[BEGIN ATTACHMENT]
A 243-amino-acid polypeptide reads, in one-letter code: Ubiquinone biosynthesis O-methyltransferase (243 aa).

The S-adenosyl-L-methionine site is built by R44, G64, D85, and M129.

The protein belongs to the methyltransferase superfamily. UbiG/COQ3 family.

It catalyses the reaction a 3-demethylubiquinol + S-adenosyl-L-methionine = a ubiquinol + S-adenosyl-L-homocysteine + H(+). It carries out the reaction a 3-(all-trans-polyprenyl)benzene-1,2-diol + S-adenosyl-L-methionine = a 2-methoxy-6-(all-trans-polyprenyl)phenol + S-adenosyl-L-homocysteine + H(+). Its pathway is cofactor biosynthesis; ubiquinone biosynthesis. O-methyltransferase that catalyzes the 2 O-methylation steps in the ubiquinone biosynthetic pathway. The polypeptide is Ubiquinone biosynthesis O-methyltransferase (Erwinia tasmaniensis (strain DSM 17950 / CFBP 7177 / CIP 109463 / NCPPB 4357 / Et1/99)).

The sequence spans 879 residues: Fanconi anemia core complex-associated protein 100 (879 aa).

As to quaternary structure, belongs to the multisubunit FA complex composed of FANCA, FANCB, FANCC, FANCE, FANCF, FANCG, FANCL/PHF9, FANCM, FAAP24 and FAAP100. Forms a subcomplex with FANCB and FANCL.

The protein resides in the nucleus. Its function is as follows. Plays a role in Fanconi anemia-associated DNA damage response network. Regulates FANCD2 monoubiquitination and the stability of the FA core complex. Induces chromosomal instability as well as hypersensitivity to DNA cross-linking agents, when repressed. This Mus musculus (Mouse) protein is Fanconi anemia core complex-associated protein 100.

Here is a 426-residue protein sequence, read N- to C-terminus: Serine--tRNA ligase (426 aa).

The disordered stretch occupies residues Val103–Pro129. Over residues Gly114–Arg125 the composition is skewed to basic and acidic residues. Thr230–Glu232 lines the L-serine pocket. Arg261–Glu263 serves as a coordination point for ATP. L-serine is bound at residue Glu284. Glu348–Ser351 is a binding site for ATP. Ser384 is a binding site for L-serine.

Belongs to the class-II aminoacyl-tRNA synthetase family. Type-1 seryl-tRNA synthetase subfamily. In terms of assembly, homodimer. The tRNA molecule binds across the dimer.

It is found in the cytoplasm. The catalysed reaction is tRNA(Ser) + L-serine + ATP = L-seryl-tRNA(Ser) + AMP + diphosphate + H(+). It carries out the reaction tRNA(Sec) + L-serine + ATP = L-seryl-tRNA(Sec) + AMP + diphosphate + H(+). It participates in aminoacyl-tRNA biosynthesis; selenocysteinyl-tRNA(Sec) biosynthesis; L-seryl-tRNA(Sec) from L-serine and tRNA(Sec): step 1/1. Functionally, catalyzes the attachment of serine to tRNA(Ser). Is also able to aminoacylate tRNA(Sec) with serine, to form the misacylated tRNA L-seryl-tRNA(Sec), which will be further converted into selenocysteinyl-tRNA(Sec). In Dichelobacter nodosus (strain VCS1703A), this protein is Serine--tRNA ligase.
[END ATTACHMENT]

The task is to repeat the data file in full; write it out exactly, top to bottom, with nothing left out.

A 243-amino-acid polypeptide reads, in one-letter code: Ubiquinone biosynthesis O-methyltransferase (243 aa).

The S-adenosyl-L-methionine site is built by R44, G64, D85, and M129.

The protein belongs to the methyltransferase superfamily. UbiG/COQ3 family.

It catalyses the reaction a 3-demethylubiquinol + S-adenosyl-L-methionine = a ubiquinol + S-adenosyl-L-homocysteine + H(+). It carries out the reaction a 3-(all-trans-polyprenyl)benzene-1,2-diol + S-adenosyl-L-methionine = a 2-methoxy-6-(all-trans-polyprenyl)phenol + S-adenosyl-L-homocysteine + H(+). Its pathway is cofactor biosynthesis; ubiquinone biosynthesis. O-methyltransferase that catalyzes the 2 O-methylation steps in the ubiquinone biosynthetic pathway. The polypeptide is Ubiquinone biosynthesis O-methyltransferase (Erwinia tasmaniensis (strain DSM 17950 / CFBP 7177 / CIP 109463 / NCPPB 4357 / Et1/99)).

The sequence spans 879 residues: Fanconi anemia core complex-associated protein 100 (879 aa).

As to quaternary structure, belongs to the multisubunit FA complex composed of FANCA, FANCB, FANCC, FANCE, FANCF, FANCG, FANCL/PHF9, FANCM, FAAP24 and FAAP100. Forms a subcomplex with FANCB and FANCL.

The protein resides in the nucleus. Its function is as follows. Plays a role in Fanconi anemia-associated DNA damage response network. Regulates FANCD2 monoubiquitination and the stability of the FA core complex. Induces chromosomal instability as well as hypersensitivity to DNA cross-linking agents, when repressed. This Mus musculus (Mouse) protein is Fanconi anemia core complex-associated protein 100.

Here is a 426-residue protein sequence, read N- to C-terminus: Serine--tRNA ligase (426 aa).

The disordered stretch occupies residues Val103–Pro129. Over residues Gly114–Arg125 the composition is skewed to basic and acidic residues. Thr230–Glu232 lines the L-serine pocket. Arg261–Glu263 serves as a coordination point for ATP. L-serine is bound at residue Glu284. Glu348–Ser351 is a binding site for ATP. Ser384 is a binding site for L-serine.

Belongs to the class-II aminoacyl-tRNA synthetase family. Type-1 seryl-tRNA synthetase subfamily. In terms of assembly, homodimer. The tRNA molecule binds across the dimer.

It is found in the cytoplasm. The catalysed reaction is tRNA(Ser) + L-serine + ATP = L-seryl-tRNA(Ser) + AMP + diphosphate + H(+). It carries out the reaction tRNA(Sec) + L-serine + ATP = L-seryl-tRNA(Sec) + AMP + diphosphate + H(+). It participates in aminoacyl-tRNA biosynthesis; selenocysteinyl-tRNA(Sec) biosynthesis; L-seryl-tRNA(Sec) from L-serine and tRNA(Sec): step 1/1. Functionally, catalyzes the attachment of serine to tRNA(Ser). Is also able to aminoacylate tRNA(Sec) with serine, to form the misacylated tRNA L-seryl-tRNA(Sec), which will be further converted into selenocysteinyl-tRNA(Sec). In Dichelobacter nodosus (strain VCS1703A), this protein is Serine--tRNA ligase.